At a hospital the patient would receive discharge instructions and information about their condition. Ideally your EMS system should also have a discharge instruction form you can write on or use to highlight information for the patient.
D = Dial 9-1-1—At the conclusion of the process, inform the patient or family to call 9-1-1 for EMS immediately if there is a change in the patient’s condition. Include this in your documentation as well.
When patients refuse emergency medical treatment, communicate with them about their condition, recommended treatment and/or transport, risks, benefits, and alternatives when appropriate. Documentation of the refusal of treatment and/or transport should include an assessment of the patient’s capacity, your delivery of information, and the patient’s autonomous choice. This will help ensure your documentation is CASE CLOSED.
1. Morgan DL, Wainscott MP, Knowles HC. Emergency medical services liability litigation in the United States: 1987 to 1992. Prehosp Dis Med, 1994; 9(4): 214–20.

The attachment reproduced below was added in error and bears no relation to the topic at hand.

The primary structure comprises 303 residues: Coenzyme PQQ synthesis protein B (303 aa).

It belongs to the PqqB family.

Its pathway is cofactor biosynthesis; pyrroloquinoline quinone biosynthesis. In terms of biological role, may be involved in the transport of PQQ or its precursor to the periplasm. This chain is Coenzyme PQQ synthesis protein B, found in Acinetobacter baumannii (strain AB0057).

2. Soler JM, Montes MF, Egold AB. The 10-year malpractice experience of a large urban EMS system. Ann Emerg Med, 1985; 14: 982–5.
3. Goldberg RL, Zaitche JL, Koenigsber MD, et al. A review of prehospital care litigation in a large metropolitan EMS system. Ann Emerg Med, 1990; 19(5): 557–61.
4. Hipskind JE, Gren JM, Barr DJ. Patients who refuse transportation by ambulance: A case series. Prehosp Dis Med, 1997; 12: 278–83.
5. Snyder J. Chapter 10, EMS Documentation. Pearson, 2008.
6. Appelbaum PS, Grisso T. Assessing patients’ capacities to consent to treatment. N Engl J Med, 1988; 319(25): 1,635–8.
7. Collopy, KT. Processing the Patient Refusal. EMS World, www.emsworld.com/article/10448486/processing-patient-refusal.
Bradley Dean, MA, NRP, is a battalion chief for the training division at Rowan County Emergency Services in Salisbury, N.C.